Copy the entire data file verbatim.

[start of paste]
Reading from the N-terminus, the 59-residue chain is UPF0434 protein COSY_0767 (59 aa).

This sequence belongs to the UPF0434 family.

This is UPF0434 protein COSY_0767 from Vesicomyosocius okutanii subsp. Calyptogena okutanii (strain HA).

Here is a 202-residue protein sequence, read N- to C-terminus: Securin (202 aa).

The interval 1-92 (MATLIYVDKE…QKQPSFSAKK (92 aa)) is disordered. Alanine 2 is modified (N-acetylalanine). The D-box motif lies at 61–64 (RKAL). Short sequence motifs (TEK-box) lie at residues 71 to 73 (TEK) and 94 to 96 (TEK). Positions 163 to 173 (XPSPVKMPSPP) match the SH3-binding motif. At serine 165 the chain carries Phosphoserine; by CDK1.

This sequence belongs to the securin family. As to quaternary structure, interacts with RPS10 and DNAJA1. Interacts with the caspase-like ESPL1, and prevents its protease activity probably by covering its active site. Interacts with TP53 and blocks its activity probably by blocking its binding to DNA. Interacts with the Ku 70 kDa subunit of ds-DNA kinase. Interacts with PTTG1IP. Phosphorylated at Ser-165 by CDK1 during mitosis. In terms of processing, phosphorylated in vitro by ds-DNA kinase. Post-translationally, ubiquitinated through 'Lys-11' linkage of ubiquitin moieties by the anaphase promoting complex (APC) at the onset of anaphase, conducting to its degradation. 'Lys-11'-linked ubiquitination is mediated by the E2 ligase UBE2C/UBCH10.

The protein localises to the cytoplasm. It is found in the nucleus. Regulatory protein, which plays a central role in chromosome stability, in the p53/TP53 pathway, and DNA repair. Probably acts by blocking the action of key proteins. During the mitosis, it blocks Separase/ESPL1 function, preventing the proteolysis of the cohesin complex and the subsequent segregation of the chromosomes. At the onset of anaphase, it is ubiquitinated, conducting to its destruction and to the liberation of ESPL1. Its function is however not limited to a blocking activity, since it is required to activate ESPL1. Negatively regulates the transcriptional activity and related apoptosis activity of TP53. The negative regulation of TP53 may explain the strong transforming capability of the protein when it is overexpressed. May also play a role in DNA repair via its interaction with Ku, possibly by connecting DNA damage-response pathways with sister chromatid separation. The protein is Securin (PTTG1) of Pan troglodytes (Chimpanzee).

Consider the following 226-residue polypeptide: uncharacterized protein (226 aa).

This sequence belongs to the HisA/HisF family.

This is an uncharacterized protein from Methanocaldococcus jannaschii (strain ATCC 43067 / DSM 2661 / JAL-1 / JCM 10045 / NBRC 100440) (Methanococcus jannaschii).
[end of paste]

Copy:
Reading from the N-terminus, the 59-residue chain is UPF0434 protein COSY_0767 (59 aa).

This sequence belongs to the UPF0434 family.

This is UPF0434 protein COSY_0767 from Vesicomyosocius okutanii subsp. Calyptogena okutanii (strain HA).

Here is a 202-residue protein sequence, read N- to C-terminus: Securin (202 aa).

The interval 1-92 (MATLIYVDKE…QKQPSFSAKK (92 aa)) is disordered. Alanine 2 is modified (N-acetylalanine). The D-box motif lies at 61–64 (RKAL). Short sequence motifs (TEK-box) lie at residues 71 to 73 (TEK) and 94 to 96 (TEK). Positions 163 to 173 (XPSPVKMPSPP) match the SH3-binding motif. At serine 165 the chain carries Phosphoserine; by CDK1.

This sequence belongs to the securin family. As to quaternary structure, interacts with RPS10 and DNAJA1. Interacts with the caspase-like ESPL1, and prevents its protease activity probably by covering its active site. Interacts with TP53 and blocks its activity probably by blocking its binding to DNA. Interacts with the Ku 70 kDa subunit of ds-DNA kinase. Interacts with PTTG1IP. Phosphorylated at Ser-165 by CDK1 during mitosis. In terms of processing, phosphorylated in vitro by ds-DNA kinase. Post-translationally, ubiquitinated through 'Lys-11' linkage of ubiquitin moieties by the anaphase promoting complex (APC) at the onset of anaphase, conducting to its degradation. 'Lys-11'-linked ubiquitination is mediated by the E2 ligase UBE2C/UBCH10.

The protein localises to the cytoplasm. It is found in the nucleus. Regulatory protein, which plays a central role in chromosome stability, in the p53/TP53 pathway, and DNA repair. Probably acts by blocking the action of key proteins. During the mitosis, it blocks Separase/ESPL1 function, preventing the proteolysis of the cohesin complex and the subsequent segregation of the chromosomes. At the onset of anaphase, it is ubiquitinated, conducting to its destruction and to the liberation of ESPL1. Its function is however not limited to a blocking activity, since it is required to activate ESPL1. Negatively regulates the transcriptional activity and related apoptosis activity of TP53. The negative regulation of TP53 may explain the strong transforming capability of the protein when it is overexpressed. May also play a role in DNA repair via its interaction with Ku, possibly by connecting DNA damage-response pathways with sister chromatid separation. The protein is Securin (PTTG1) of Pan troglodytes (Chimpanzee).

Consider the following 226-residue polypeptide: uncharacterized protein (226 aa).

This sequence belongs to the HisA/HisF family.

This is an uncharacterized protein from Methanocaldococcus jannaschii (strain ATCC 43067 / DSM 2661 / JAL-1 / JCM 10045 / NBRC 100440) (Methanococcus jannaschii).